Climate change mitigation versus adaptation

by Milan on April 22, 2011

in Climate change, Economics, Ethics, Key pages

There are two big sets of actions people can take as rational responses to the threat of climate change: mitigation and adaptation.

When we mitigate, we work to produce less greenhouse gas pollution. This limits how much warming can take place.

When we invest in adaptation, we invest in ways to protect ourselves from warming, like building sea walls to protect against rising sea levels.

These two types of action have different effects on the risk humanity is facing. Specifically, mitigating reduces how bad the worst-case scenario will be. Adaptation improves how good the best-case scenario could be.

In the following graphics, the quantity being measured along the horizontal axis is human suffering. We cannot be sure exactly what the correct value is, but we have good reason to believe that it is within the range defined by the yellow bar.

With no action:

With mitigation:

With adaptation:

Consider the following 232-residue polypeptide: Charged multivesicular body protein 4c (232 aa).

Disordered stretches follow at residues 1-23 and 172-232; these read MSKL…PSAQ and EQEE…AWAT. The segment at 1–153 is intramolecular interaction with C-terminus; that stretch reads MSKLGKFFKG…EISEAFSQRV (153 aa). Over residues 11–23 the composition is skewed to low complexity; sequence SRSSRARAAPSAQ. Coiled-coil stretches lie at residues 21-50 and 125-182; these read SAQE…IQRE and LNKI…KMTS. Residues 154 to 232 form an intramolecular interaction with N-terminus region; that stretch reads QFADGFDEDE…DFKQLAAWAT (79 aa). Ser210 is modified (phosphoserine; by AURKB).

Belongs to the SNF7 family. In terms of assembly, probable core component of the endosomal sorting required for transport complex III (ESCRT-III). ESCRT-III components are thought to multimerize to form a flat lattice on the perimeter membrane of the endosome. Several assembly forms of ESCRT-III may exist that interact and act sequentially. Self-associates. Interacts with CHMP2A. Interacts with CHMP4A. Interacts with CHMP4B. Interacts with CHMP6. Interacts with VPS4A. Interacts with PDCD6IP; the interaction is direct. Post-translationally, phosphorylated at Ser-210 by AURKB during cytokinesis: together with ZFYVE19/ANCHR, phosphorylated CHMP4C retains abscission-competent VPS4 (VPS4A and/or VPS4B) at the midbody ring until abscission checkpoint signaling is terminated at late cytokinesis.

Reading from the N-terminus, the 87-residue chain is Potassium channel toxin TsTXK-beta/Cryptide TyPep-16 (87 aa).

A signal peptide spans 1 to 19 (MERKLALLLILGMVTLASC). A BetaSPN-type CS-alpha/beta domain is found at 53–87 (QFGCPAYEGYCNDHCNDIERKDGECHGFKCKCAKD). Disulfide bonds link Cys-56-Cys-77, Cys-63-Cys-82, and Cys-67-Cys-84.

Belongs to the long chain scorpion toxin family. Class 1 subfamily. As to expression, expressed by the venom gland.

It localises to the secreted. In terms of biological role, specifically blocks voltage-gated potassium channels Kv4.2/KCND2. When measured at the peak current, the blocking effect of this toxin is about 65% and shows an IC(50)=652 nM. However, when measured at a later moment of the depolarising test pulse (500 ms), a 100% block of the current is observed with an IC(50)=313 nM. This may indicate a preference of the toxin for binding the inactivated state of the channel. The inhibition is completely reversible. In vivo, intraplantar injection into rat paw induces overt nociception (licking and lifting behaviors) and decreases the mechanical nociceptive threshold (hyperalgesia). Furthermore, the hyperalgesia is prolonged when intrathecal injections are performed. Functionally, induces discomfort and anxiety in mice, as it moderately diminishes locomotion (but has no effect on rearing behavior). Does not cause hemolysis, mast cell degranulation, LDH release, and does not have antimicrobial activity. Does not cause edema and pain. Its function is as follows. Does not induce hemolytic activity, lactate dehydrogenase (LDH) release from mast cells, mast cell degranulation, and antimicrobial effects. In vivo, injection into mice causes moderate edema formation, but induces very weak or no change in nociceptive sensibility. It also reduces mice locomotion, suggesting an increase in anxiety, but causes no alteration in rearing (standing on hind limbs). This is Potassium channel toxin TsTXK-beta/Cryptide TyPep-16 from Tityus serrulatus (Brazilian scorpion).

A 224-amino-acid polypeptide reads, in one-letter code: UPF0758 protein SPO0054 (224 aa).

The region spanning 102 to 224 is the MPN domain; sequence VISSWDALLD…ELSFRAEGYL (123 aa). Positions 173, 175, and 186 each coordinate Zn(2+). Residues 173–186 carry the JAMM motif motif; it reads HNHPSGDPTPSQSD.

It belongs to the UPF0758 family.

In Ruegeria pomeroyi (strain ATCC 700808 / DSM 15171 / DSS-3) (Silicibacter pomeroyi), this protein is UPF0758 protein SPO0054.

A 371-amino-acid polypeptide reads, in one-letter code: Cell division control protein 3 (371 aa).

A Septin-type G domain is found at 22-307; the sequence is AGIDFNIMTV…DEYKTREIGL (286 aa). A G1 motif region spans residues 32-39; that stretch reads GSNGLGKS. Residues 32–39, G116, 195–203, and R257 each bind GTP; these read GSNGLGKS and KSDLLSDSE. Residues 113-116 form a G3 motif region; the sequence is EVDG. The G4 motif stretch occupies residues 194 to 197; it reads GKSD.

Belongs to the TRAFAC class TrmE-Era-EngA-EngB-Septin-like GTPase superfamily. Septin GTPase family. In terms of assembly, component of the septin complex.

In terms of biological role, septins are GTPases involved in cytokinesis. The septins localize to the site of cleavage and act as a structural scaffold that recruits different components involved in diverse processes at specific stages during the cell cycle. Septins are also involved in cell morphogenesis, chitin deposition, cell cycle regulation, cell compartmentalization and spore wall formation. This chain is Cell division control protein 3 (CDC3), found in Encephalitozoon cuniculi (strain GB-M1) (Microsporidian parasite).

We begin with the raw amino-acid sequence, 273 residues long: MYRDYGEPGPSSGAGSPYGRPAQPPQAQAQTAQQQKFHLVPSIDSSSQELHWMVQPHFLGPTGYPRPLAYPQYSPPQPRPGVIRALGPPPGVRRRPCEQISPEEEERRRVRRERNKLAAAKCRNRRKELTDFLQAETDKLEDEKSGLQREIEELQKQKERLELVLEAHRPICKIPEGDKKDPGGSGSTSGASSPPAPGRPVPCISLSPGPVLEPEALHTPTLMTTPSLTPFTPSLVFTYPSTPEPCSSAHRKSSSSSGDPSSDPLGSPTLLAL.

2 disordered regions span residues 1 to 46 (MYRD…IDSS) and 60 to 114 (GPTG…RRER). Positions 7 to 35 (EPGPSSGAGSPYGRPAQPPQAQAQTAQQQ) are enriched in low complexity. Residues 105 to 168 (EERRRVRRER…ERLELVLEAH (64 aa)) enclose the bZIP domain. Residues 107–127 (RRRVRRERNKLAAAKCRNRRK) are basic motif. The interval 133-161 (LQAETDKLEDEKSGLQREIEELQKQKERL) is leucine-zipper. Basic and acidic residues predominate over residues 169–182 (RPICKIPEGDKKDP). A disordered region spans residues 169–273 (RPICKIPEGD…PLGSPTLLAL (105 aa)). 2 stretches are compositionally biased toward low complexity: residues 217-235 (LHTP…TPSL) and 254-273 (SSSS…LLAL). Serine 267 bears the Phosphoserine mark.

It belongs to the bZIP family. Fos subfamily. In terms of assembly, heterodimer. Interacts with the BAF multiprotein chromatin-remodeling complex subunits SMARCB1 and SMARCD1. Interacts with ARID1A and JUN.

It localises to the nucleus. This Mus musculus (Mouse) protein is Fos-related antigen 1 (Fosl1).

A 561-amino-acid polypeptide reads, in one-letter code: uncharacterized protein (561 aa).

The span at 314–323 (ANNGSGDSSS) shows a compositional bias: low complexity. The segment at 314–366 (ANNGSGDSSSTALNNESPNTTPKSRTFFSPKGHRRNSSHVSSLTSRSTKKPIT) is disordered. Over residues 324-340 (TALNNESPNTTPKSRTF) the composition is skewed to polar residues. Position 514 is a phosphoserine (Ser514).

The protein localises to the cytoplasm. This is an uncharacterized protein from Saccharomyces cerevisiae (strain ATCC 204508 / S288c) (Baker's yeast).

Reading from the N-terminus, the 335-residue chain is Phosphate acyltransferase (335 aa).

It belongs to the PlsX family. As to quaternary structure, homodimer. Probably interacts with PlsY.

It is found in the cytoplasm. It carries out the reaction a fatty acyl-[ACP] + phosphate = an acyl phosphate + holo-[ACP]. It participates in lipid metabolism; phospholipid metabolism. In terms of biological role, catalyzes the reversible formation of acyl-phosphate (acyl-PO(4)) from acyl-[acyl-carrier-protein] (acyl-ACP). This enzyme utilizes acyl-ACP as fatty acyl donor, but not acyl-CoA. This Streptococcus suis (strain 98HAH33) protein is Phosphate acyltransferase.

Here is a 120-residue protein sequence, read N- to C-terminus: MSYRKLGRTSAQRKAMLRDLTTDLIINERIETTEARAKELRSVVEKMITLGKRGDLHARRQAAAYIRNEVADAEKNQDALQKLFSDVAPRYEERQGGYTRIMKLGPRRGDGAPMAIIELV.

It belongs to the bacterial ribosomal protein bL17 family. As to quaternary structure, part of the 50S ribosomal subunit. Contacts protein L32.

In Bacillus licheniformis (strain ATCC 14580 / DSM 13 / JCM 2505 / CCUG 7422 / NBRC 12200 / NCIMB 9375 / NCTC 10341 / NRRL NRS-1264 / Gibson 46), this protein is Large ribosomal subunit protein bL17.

Given how bad climate change could be, I think the strong emphasis must be on mitigation. It is as though you are a patient, about to have an operation. The surgeon tells you that with the normal operation, there is a 10% chance that you will lose a leg and a 5% chance you could die. She then tells you that they can modify the operation in one of two ways:

a) Cut the chance of losing a leg to 5%
b) Cut the chance of dying to 2.5%

It seems far more sensible to choose option b.

With climate change, we don’t need to choose ‘100% mitigation’ or ‘100% adaptation’. Nonetheless, I think the same logic that lies behind the surgical decision lies behind the moral imperative for humanity to concentrate on mitigation.

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